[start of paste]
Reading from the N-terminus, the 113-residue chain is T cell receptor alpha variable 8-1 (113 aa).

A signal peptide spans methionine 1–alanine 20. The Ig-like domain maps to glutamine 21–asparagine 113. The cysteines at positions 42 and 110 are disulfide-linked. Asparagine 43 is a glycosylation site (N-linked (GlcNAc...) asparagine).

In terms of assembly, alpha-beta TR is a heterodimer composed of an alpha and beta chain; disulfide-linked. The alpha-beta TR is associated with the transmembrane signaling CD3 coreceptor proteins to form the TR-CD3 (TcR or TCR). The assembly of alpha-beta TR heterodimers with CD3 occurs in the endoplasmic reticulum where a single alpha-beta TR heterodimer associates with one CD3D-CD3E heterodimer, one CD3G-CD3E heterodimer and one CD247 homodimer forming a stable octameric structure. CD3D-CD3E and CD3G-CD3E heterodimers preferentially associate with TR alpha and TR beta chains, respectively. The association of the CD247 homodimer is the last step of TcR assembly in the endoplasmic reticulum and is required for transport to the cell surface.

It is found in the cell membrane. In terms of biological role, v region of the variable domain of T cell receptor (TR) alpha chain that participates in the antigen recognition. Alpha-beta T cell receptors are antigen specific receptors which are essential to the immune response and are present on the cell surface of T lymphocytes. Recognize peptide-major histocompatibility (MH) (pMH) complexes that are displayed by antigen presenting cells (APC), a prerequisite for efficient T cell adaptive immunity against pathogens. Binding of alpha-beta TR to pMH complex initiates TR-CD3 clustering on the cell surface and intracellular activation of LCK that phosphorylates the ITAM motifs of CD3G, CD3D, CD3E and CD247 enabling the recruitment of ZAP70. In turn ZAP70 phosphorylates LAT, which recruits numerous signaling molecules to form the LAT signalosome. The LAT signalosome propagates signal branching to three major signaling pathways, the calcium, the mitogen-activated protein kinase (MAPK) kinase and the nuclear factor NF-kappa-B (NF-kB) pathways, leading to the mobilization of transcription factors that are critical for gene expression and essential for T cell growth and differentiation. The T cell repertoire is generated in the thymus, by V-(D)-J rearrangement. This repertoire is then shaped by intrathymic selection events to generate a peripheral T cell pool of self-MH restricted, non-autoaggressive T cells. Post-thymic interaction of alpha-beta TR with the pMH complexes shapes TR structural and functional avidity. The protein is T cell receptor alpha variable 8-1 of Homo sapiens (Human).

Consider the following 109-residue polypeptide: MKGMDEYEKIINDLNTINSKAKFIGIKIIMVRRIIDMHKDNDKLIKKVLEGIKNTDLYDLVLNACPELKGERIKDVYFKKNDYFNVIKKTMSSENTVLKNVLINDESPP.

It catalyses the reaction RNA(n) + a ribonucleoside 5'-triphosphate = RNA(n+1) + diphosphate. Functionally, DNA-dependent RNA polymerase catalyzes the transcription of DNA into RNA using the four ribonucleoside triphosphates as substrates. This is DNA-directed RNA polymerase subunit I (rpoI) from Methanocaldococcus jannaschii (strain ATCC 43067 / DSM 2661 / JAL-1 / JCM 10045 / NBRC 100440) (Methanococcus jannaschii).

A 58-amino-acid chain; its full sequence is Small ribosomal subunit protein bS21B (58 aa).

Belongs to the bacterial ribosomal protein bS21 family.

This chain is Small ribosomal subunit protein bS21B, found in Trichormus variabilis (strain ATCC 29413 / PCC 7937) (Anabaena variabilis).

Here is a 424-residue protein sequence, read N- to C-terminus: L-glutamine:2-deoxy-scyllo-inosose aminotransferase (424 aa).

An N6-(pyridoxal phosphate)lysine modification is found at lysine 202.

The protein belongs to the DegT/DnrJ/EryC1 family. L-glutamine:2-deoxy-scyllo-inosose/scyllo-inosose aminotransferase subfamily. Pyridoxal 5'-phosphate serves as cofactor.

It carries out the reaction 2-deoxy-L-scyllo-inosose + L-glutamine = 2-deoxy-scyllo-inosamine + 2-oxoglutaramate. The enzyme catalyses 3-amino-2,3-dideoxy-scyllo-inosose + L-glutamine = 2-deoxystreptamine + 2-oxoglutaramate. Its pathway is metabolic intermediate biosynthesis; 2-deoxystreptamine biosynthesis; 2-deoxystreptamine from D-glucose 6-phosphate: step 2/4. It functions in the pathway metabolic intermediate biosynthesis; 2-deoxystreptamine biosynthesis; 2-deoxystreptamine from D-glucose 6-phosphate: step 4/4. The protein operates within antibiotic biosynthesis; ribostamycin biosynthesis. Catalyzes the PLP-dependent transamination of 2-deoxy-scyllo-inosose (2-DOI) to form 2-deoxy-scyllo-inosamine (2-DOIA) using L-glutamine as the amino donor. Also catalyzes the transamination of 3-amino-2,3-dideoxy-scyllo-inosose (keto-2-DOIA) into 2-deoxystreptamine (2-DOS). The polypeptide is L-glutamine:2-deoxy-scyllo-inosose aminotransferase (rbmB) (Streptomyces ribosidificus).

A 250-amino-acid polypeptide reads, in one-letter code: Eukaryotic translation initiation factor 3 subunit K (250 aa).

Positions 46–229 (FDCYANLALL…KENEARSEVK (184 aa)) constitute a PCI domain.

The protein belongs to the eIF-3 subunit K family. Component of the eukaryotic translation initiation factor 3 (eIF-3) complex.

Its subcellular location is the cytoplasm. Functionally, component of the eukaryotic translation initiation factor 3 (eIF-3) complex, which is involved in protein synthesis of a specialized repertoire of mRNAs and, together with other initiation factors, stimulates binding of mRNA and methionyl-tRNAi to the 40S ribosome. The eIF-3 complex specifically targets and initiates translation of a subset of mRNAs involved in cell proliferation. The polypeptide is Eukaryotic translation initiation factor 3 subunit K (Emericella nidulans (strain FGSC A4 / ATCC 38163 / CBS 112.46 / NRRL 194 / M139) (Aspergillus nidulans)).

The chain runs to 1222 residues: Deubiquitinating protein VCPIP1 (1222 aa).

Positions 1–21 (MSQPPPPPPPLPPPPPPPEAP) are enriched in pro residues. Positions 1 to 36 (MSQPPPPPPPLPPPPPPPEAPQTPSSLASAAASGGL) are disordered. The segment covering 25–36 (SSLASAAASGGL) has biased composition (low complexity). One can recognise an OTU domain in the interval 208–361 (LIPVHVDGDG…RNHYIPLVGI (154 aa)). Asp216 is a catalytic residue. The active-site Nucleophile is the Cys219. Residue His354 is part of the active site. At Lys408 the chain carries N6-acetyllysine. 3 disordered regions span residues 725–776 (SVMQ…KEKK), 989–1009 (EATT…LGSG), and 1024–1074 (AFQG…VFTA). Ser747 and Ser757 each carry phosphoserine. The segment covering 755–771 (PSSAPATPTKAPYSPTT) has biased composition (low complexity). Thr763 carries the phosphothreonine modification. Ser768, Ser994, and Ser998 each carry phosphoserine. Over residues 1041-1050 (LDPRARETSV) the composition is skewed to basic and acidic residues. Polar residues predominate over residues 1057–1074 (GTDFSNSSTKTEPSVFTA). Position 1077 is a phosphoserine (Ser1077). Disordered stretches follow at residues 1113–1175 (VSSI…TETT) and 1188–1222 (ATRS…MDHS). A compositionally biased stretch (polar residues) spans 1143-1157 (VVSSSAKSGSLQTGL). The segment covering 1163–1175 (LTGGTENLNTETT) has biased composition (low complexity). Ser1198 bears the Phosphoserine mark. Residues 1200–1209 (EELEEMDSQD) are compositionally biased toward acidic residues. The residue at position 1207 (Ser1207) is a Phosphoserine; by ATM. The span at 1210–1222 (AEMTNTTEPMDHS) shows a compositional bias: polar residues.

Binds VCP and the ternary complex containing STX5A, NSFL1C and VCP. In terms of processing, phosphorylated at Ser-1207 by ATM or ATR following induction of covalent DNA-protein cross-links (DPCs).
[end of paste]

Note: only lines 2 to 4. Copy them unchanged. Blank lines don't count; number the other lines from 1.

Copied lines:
A signal peptide spans methionine 1–alanine 20. The Ig-like domain maps to glutamine 21–asparagine 113. The cysteines at positions 42 and 110 are disulfide-linked. Asparagine 43 is a glycosylation site (N-linked (GlcNAc...) asparagine).

In terms of assembly, alpha-beta TR is a heterodimer composed of an alpha and beta chain; disulfide-linked. The alpha-beta TR is associated with the transmembrane signaling CD3 coreceptor proteins to form the TR-CD3 (TcR or TCR). The assembly of alpha-beta TR heterodimers with CD3 occurs in the endoplasmic reticulum where a single alpha-beta TR heterodimer associates with one CD3D-CD3E heterodimer, one CD3G-CD3E heterodimer and one CD247 homodimer forming a stable octameric structure. CD3D-CD3E and CD3G-CD3E heterodimers preferentially associate with TR alpha and TR beta chains, respectively. The association of the CD247 homodimer is the last step of TcR assembly in the endoplasmic reticulum and is required for transport to the cell surface.

It is found in the cell membrane. In terms of biological role, v region of the variable domain of T cell receptor (TR) alpha chain that participates in the antigen recognition. Alpha-beta T cell receptors are antigen specific receptors which are essential to the immune response and are present on the cell surface of T lymphocytes. Recognize peptide-major histocompatibility (MH) (pMH) complexes that are displayed by antigen presenting cells (APC), a prerequisite for efficient T cell adaptive immunity against pathogens. Binding of alpha-beta TR to pMH complex initiates TR-CD3 clustering on the cell surface and intracellular activation of LCK that phosphorylates the ITAM motifs of CD3G, CD3D, CD3E and CD247 enabling the recruitment of ZAP70. In turn ZAP70 phosphorylates LAT, which recruits numerous signaling molecules to form the LAT signalosome. The LAT signalosome propagates signal branching to three major signaling pathways, the calcium, the mitogen-activated protein kinase (MAPK) kinase and the nuclear factor NF-kappa-B (NF-kB) pathways, leading to the mobilization of transcription factors that are critical for gene expression and essential for T cell growth and differentiation. The T cell repertoire is generated in the thymus, by V-(D)-J rearrangement. This repertoire is then shaped by intrathymic selection events to generate a peripheral T cell pool of self-MH restricted, non-autoaggressive T cells. Post-thymic interaction of alpha-beta TR with the pMH complexes shapes TR structural and functional avidity. The protein is T cell receptor alpha variable 8-1 of Homo sapiens (Human).